Master of Science (MS)
agroecology, biological control, natural enemies, organic farms, sustainable agriculture
Environmental studies; Environmental science
Modern industrial agriculture is the principal cause of anthropogenic land use changes for terrestrial ecosystems. Approximately 40% of the planet's land surface, or half of the habitable area, is now composed of agricultural landscapes. The simplification and industrialization of agriculture are the biggest drivers of global biodiversity loss, especially on Californian's Central Coast. Diversified organic agriculture, however, may offer some refuge for non-crop species. In this study we analyzed insect and plant biodiversity on and adjacent to organic vegetable farms on the Central Coast of California at two spatial scales, the landscape-scale and a smaller within-farm scale. At the landscape-scale, insect data were collected using malaise traps across 35 organic farms in 2005 and 2006, and vegetation diversity was assessed using 0.5 km-radius circular plots. At the smaller farm-scale, insect biodiversity was assessed using 4.5 cm-radius pan traps to collect insects in a single heterogeneous organic farm in 2012, and vegetation was assessed in 1.5 m-radius circular plots. Non-crop vegetation biodiversity was associated with insect biodiversity at both scales, but landscape-scale results showed greater temporal and spatial variation than farm-scale results. Overall, the diverse farm systems enhanced the biological diversity and productivity of the agricultural landscape.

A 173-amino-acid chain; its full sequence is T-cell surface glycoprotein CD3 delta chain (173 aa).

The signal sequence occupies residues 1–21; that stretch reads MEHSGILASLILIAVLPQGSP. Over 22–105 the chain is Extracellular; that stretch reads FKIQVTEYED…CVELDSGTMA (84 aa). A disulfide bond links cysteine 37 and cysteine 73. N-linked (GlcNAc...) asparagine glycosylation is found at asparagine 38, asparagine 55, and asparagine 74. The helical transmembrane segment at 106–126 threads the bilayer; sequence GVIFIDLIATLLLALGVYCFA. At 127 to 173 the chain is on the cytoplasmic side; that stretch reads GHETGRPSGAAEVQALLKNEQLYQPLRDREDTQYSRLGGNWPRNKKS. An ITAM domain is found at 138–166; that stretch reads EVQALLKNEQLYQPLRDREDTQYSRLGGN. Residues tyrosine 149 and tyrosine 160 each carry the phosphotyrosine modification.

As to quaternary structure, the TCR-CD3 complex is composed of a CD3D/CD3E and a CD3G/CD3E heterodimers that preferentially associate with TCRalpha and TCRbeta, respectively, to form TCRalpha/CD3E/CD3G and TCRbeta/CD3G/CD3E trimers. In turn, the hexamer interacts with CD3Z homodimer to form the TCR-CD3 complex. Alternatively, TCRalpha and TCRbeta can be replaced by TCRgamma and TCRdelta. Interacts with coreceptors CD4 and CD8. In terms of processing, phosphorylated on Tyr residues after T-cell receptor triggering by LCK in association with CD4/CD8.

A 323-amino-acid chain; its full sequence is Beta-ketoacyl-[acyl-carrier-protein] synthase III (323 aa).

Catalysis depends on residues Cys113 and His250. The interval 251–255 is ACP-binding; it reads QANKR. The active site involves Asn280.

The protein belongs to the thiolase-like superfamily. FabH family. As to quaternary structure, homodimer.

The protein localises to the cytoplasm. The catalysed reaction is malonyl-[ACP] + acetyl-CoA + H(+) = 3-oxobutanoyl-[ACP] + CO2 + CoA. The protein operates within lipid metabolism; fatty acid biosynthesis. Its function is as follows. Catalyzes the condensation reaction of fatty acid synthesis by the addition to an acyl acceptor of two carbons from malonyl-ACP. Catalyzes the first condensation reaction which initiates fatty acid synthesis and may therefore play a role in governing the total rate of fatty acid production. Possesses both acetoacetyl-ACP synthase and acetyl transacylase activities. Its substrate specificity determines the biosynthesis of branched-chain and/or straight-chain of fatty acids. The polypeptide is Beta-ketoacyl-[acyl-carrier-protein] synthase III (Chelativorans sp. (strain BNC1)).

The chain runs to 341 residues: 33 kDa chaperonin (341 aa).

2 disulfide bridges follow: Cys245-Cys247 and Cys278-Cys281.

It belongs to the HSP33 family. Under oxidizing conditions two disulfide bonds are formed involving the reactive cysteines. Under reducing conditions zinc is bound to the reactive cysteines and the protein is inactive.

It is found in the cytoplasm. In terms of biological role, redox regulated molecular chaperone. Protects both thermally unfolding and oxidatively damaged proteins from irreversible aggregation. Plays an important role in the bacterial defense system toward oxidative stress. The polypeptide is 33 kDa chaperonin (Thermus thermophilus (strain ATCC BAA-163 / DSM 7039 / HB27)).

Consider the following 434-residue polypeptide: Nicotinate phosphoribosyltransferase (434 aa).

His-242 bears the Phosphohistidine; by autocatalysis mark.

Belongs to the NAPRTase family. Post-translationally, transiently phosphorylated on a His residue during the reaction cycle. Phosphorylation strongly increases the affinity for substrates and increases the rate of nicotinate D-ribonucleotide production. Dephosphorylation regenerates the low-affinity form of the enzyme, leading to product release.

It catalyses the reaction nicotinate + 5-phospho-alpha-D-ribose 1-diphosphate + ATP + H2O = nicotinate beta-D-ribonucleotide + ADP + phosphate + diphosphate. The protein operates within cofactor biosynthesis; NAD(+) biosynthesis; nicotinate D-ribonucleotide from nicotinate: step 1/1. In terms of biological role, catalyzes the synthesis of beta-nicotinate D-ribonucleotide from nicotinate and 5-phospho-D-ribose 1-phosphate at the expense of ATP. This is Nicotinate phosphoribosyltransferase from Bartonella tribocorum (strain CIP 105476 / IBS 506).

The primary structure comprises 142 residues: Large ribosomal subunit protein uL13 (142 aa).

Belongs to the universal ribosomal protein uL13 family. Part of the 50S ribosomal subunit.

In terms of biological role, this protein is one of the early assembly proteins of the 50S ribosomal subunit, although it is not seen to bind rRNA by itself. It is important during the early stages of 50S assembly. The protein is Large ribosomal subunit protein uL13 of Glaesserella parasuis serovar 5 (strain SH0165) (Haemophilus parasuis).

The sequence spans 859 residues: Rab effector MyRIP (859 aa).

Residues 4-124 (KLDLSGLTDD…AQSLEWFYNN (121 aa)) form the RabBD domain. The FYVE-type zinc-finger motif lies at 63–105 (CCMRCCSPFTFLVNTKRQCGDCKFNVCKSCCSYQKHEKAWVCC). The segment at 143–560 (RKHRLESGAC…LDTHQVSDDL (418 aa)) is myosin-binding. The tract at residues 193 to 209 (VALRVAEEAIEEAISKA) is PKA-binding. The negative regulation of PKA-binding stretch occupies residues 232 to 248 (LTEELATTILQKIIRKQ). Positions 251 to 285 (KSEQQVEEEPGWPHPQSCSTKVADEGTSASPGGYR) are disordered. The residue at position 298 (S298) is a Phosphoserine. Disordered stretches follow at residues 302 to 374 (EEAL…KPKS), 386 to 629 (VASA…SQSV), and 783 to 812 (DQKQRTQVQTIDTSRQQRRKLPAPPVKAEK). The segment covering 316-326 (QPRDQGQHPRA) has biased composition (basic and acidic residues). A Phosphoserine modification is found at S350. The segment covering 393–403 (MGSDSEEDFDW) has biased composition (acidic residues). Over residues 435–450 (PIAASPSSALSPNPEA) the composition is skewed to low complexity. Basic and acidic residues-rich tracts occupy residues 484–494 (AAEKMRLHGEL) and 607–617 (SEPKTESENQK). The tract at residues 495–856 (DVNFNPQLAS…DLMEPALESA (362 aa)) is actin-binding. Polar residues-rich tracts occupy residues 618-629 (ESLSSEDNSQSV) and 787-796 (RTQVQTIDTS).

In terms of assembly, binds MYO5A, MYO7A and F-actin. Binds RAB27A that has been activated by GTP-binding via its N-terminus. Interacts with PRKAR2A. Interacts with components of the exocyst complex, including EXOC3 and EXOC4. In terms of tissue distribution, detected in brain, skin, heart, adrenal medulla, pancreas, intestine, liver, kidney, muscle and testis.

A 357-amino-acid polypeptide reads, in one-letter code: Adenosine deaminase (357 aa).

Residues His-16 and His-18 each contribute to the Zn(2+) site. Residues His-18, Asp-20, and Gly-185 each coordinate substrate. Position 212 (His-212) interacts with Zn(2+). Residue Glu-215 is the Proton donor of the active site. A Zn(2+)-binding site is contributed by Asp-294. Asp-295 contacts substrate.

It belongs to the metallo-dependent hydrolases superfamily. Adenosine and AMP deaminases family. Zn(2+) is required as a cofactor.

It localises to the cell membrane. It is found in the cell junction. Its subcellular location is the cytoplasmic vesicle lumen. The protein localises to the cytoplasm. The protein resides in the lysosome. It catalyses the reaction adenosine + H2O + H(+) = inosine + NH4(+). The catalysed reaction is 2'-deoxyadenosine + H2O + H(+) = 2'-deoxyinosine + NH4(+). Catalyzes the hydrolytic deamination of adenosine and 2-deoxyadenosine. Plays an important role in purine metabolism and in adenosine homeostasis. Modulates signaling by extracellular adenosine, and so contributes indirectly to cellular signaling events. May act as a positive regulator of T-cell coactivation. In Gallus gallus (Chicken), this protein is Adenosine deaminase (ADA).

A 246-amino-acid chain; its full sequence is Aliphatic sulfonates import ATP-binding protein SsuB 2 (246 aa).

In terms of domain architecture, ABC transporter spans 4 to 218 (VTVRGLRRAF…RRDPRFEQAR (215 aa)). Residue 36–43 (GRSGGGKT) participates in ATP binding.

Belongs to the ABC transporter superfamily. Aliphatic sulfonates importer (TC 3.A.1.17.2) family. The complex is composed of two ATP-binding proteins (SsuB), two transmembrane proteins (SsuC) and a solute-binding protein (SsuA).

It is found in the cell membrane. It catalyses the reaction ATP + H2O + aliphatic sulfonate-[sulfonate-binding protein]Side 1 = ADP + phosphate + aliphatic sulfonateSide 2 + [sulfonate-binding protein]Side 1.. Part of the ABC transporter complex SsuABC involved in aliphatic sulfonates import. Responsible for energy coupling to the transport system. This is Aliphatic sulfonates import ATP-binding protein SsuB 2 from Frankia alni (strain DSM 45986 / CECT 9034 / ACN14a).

Musgrave, Emily, "An Ecological Assessment of Insect Diversity at Organic Central Coast Vegetable Farms on Two Spatial Scales" (2013). Master's Theses. 4298.